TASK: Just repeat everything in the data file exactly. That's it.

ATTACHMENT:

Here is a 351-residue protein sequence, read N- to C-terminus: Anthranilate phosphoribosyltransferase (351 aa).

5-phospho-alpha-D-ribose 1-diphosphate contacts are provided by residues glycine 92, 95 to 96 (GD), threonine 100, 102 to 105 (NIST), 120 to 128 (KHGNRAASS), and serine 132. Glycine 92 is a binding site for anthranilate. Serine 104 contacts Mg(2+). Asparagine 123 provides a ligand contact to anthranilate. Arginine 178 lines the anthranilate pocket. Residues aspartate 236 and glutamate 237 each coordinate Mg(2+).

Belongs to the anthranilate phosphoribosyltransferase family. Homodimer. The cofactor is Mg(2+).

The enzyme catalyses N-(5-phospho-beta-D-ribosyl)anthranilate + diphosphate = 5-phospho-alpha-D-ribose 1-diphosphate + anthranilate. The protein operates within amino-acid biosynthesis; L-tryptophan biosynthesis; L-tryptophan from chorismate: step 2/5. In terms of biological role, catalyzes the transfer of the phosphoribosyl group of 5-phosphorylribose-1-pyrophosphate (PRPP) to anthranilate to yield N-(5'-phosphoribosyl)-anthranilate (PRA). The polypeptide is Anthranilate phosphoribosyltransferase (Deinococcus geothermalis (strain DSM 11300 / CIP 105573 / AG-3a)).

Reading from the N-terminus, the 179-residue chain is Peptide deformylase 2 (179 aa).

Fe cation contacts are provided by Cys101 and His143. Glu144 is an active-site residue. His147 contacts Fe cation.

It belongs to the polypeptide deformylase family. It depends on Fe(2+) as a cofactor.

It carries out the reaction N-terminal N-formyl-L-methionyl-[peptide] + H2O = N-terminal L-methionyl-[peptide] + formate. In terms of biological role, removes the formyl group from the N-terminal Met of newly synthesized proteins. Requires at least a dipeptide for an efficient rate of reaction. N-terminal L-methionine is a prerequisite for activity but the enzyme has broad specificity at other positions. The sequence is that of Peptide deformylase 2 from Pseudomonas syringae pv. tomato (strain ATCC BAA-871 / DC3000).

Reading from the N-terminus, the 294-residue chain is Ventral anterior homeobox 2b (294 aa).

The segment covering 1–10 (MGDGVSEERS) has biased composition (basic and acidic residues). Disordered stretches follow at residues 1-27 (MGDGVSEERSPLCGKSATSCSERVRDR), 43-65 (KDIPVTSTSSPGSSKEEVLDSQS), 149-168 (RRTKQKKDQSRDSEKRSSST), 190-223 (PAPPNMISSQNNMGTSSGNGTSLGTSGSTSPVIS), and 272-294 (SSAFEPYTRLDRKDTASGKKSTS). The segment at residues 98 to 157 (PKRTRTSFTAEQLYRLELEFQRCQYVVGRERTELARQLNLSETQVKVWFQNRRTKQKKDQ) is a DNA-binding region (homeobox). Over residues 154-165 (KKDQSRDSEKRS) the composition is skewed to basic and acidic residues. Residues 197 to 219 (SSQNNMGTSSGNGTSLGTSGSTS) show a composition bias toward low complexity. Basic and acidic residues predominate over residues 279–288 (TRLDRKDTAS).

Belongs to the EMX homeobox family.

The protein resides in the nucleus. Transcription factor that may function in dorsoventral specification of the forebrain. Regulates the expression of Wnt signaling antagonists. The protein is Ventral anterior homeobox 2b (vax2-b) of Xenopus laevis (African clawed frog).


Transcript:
Here is a 351-residue protein sequence, read N- to C-terminus: Anthranilate phosphoribosyltransferase (351 aa).

5-phospho-alpha-D-ribose 1-diphosphate contacts are provided by residues glycine 92, 95 to 96 (GD), threonine 100, 102 to 105 (NIST), 120 to 128 (KHGNRAASS), and serine 132. Glycine 92 is a binding site for anthranilate. Serine 104 contacts Mg(2+). Asparagine 123 provides a ligand contact to anthranilate. Arginine 178 lines the anthranilate pocket. Residues aspartate 236 and glutamate 237 each coordinate Mg(2+).

Belongs to the anthranilate phosphoribosyltransferase family. Homodimer. The cofactor is Mg(2+).

The enzyme catalyses N-(5-phospho-beta-D-ribosyl)anthranilate + diphosphate = 5-phospho-alpha-D-ribose 1-diphosphate + anthranilate. The protein operates within amino-acid biosynthesis; L-tryptophan biosynthesis; L-tryptophan from chorismate: step 2/5. In terms of biological role, catalyzes the transfer of the phosphoribosyl group of 5-phosphorylribose-1-pyrophosphate (PRPP) to anthranilate to yield N-(5'-phosphoribosyl)-anthranilate (PRA). The polypeptide is Anthranilate phosphoribosyltransferase (Deinococcus geothermalis (strain DSM 11300 / CIP 105573 / AG-3a)).

Reading from the N-terminus, the 179-residue chain is Peptide deformylase 2 (179 aa).

Fe cation contacts are provided by Cys101 and His143. Glu144 is an active-site residue. His147 contacts Fe cation.

It belongs to the polypeptide deformylase family. It depends on Fe(2+) as a cofactor.

It carries out the reaction N-terminal N-formyl-L-methionyl-[peptide] + H2O = N-terminal L-methionyl-[peptide] + formate. In terms of biological role, removes the formyl group from the N-terminal Met of newly synthesized proteins. Requires at least a dipeptide for an efficient rate of reaction. N-terminal L-methionine is a prerequisite for activity but the enzyme has broad specificity at other positions. The sequence is that of Peptide deformylase 2 from Pseudomonas syringae pv. tomato (strain ATCC BAA-871 / DC3000).

Reading from the N-terminus, the 294-residue chain is Ventral anterior homeobox 2b (294 aa).

The segment covering 1–10 (MGDGVSEERS) has biased composition (basic and acidic residues). Disordered stretches follow at residues 1-27 (MGDGVSEERSPLCGKSATSCSERVRDR), 43-65 (KDIPVTSTSSPGSSKEEVLDSQS), 149-168 (RRTKQKKDQSRDSEKRSSST), 190-223 (PAPPNMISSQNNMGTSSGNGTSLGTSGSTSPVIS), and 272-294 (SSAFEPYTRLDRKDTASGKKSTS). The segment at residues 98 to 157 (PKRTRTSFTAEQLYRLELEFQRCQYVVGRERTELARQLNLSETQVKVWFQNRRTKQKKDQ) is a DNA-binding region (homeobox). Over residues 154-165 (KKDQSRDSEKRS) the composition is skewed to basic and acidic residues. Residues 197 to 219 (SSQNNMGTSSGNGTSLGTSGSTS) show a composition bias toward low complexity. Basic and acidic residues predominate over residues 279–288 (TRLDRKDTAS).

Belongs to the EMX homeobox family.

The protein resides in the nucleus. Transcription factor that may function in dorsoventral specification of the forebrain. Regulates the expression of Wnt signaling antagonists. The protein is Ventral anterior homeobox 2b (vax2-b) of Xenopus laevis (African clawed frog).